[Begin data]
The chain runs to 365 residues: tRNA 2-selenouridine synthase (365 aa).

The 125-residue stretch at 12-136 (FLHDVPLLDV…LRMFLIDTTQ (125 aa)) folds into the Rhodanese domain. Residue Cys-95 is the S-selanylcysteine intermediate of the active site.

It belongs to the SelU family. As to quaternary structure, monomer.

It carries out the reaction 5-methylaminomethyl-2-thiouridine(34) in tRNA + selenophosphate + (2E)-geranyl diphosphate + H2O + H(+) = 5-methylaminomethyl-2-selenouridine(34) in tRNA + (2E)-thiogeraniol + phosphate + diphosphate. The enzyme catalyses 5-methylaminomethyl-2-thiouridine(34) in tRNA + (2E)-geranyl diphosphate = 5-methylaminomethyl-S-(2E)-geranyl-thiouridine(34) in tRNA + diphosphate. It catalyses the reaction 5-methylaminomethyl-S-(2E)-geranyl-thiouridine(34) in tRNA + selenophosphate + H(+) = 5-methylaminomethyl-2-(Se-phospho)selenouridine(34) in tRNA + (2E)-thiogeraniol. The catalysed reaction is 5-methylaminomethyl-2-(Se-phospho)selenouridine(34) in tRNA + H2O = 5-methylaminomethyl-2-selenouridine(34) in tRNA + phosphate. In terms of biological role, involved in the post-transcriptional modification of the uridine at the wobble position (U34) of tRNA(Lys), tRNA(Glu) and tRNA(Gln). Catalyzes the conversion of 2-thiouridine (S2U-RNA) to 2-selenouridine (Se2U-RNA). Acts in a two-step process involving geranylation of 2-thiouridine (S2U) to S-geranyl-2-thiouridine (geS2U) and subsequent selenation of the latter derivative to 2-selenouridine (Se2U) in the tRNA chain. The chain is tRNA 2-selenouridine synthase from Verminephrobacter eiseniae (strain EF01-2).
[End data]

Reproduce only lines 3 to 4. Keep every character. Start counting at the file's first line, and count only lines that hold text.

It belongs to the SelU family. As to quaternary structure, monomer.

It carries out the reaction 5-methylaminomethyl-2-thiouridine(34) in tRNA + selenophosphate + (2E)-geranyl diphosphate + H2O + H(+) = 5-methylaminomethyl-2-selenouridine(34) in tRNA + (2E)-thiogeraniol + phosphate + diphosphate. The enzyme catalyses 5-methylaminomethyl-2-thiouridine(34) in tRNA + (2E)-geranyl diphosphate = 5-methylaminomethyl-S-(2E)-geranyl-thiouridine(34) in tRNA + diphosphate. It catalyses the reaction 5-methylaminomethyl-S-(2E)-geranyl-thiouridine(34) in tRNA + selenophosphate + H(+) = 5-methylaminomethyl-2-(Se-phospho)selenouridine(34) in tRNA + (2E)-thiogeraniol. The catalysed reaction is 5-methylaminomethyl-2-(Se-phospho)selenouridine(34) in tRNA + H2O = 5-methylaminomethyl-2-selenouridine(34) in tRNA + phosphate. In terms of biological role, involved in the post-transcriptional modification of the uridine at the wobble position (U34) of tRNA(Lys), tRNA(Glu) and tRNA(Gln). Catalyzes the conversion of 2-thiouridine (S2U-RNA) to 2-selenouridine (Se2U-RNA). Acts in a two-step process involving geranylation of 2-thiouridine (S2U) to S-geranyl-2-thiouridine (geS2U) and subsequent selenation of the latter derivative to 2-selenouridine (Se2U) in the tRNA chain. The chain is tRNA 2-selenouridine synthase from Verminephrobacter eiseniae (strain EF01-2).